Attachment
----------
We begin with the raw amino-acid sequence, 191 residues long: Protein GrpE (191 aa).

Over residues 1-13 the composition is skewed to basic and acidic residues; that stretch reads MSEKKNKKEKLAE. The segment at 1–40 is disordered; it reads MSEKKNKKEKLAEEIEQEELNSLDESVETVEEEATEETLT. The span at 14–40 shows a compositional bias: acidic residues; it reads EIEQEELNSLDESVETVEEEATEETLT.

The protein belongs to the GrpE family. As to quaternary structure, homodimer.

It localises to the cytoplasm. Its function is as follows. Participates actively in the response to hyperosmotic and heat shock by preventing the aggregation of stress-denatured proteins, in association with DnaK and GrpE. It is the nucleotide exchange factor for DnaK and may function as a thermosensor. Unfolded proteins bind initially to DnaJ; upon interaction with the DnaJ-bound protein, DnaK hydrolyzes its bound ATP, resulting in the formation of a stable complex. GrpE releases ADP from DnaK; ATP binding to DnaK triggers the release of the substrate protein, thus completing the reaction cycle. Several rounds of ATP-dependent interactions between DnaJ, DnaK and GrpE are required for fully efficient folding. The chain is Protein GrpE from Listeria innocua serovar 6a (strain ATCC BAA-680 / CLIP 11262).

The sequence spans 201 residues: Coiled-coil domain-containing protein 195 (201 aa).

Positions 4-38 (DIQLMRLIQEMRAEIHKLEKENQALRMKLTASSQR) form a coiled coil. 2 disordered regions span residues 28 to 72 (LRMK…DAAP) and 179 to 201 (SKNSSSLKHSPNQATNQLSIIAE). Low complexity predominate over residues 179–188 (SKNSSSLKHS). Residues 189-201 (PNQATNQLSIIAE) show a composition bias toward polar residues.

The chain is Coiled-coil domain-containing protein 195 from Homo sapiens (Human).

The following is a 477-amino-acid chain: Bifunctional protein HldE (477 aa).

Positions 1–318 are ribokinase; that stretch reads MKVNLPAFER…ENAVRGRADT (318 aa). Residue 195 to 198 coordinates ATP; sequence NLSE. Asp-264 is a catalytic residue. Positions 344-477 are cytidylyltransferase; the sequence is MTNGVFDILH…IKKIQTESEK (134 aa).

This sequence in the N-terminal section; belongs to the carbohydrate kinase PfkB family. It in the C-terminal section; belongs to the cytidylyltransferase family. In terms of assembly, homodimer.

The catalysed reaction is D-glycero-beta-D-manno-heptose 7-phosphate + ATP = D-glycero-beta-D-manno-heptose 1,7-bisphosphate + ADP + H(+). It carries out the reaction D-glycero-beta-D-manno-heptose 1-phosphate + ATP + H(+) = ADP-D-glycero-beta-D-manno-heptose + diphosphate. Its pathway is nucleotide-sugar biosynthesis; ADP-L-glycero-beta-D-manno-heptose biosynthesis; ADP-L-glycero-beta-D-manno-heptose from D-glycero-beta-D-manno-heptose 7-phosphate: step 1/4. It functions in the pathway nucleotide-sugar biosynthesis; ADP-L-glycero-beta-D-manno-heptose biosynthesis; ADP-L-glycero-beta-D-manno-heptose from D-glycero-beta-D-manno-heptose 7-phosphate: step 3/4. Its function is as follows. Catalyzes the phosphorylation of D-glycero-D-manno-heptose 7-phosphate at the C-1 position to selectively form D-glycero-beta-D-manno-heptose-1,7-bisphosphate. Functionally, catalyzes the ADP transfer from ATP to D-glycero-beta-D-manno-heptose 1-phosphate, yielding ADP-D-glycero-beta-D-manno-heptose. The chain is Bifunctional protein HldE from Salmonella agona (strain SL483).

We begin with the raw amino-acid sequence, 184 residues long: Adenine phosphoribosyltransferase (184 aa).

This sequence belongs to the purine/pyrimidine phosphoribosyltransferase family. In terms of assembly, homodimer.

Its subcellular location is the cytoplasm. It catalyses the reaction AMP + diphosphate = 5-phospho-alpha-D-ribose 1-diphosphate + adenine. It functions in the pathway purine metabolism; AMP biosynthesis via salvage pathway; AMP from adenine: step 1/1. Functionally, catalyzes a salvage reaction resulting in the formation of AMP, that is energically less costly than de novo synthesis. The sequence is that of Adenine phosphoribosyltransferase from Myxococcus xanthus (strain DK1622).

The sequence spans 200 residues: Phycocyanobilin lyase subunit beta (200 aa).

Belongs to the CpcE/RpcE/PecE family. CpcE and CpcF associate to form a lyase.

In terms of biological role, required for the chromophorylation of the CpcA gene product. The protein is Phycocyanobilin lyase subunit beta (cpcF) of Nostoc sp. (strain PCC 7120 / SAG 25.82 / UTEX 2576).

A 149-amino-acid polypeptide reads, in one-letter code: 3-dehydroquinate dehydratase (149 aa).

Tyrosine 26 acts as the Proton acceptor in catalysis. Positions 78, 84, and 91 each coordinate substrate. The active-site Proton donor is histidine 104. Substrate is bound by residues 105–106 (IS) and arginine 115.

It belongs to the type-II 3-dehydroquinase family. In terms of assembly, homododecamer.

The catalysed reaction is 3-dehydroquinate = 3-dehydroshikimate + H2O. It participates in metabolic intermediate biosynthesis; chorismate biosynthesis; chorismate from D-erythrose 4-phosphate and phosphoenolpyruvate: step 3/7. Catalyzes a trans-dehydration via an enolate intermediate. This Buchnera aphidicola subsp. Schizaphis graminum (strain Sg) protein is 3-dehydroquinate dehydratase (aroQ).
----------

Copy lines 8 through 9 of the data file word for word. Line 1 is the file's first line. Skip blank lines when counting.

The following is a 477-amino-acid chain: Bifunctional protein HldE (477 aa).

Positions 1–318 are ribokinase; that stretch reads MKVNLPAFER…ENAVRGRADT (318 aa). Residue 195 to 198 coordinates ATP; sequence NLSE. Asp-264 is a catalytic residue. Positions 344-477 are cytidylyltransferase; the sequence is MTNGVFDILH…IKKIQTESEK (134 aa).